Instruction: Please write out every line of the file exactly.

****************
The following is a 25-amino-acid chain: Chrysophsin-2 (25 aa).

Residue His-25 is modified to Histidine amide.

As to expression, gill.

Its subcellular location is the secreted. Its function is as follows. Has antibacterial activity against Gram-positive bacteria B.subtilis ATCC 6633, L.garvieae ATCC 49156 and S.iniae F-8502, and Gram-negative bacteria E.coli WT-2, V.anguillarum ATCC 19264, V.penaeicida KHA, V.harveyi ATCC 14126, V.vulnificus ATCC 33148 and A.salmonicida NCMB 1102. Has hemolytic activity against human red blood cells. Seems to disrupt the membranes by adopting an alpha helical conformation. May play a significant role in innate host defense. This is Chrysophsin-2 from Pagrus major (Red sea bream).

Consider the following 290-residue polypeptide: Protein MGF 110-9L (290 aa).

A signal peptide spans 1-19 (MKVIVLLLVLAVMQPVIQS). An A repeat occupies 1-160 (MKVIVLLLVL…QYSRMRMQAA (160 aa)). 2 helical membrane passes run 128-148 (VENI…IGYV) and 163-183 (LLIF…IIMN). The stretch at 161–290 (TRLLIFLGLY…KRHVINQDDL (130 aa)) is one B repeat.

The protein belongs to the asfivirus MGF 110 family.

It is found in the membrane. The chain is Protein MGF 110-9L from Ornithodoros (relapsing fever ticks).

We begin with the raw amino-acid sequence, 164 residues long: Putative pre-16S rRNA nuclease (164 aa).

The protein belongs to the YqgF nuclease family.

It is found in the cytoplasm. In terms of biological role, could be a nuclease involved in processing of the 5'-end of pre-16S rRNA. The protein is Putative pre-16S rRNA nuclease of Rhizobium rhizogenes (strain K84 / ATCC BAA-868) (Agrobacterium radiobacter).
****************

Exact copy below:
The following is a 25-amino-acid chain: Chrysophsin-2 (25 aa).

Residue His-25 is modified to Histidine amide.

As to expression, gill.

Its subcellular location is the secreted. Its function is as follows. Has antibacterial activity against Gram-positive bacteria B.subtilis ATCC 6633, L.garvieae ATCC 49156 and S.iniae F-8502, and Gram-negative bacteria E.coli WT-2, V.anguillarum ATCC 19264, V.penaeicida KHA, V.harveyi ATCC 14126, V.vulnificus ATCC 33148 and A.salmonicida NCMB 1102. Has hemolytic activity against human red blood cells. Seems to disrupt the membranes by adopting an alpha helical conformation. May play a significant role in innate host defense. This is Chrysophsin-2 from Pagrus major (Red sea bream).

Consider the following 290-residue polypeptide: Protein MGF 110-9L (290 aa).

A signal peptide spans 1-19 (MKVIVLLLVLAVMQPVIQS). An A repeat occupies 1-160 (MKVIVLLLVL…QYSRMRMQAA (160 aa)). 2 helical membrane passes run 128-148 (VENI…IGYV) and 163-183 (LLIF…IIMN). The stretch at 161–290 (TRLLIFLGLY…KRHVINQDDL (130 aa)) is one B repeat.

The protein belongs to the asfivirus MGF 110 family.

It is found in the membrane. The chain is Protein MGF 110-9L from Ornithodoros (relapsing fever ticks).

We begin with the raw amino-acid sequence, 164 residues long: Putative pre-16S rRNA nuclease (164 aa).

The protein belongs to the YqgF nuclease family.

It is found in the cytoplasm. In terms of biological role, could be a nuclease involved in processing of the 5'-end of pre-16S rRNA. The protein is Putative pre-16S rRNA nuclease of Rhizobium rhizogenes (strain K84 / ATCC BAA-868) (Agrobacterium radiobacter).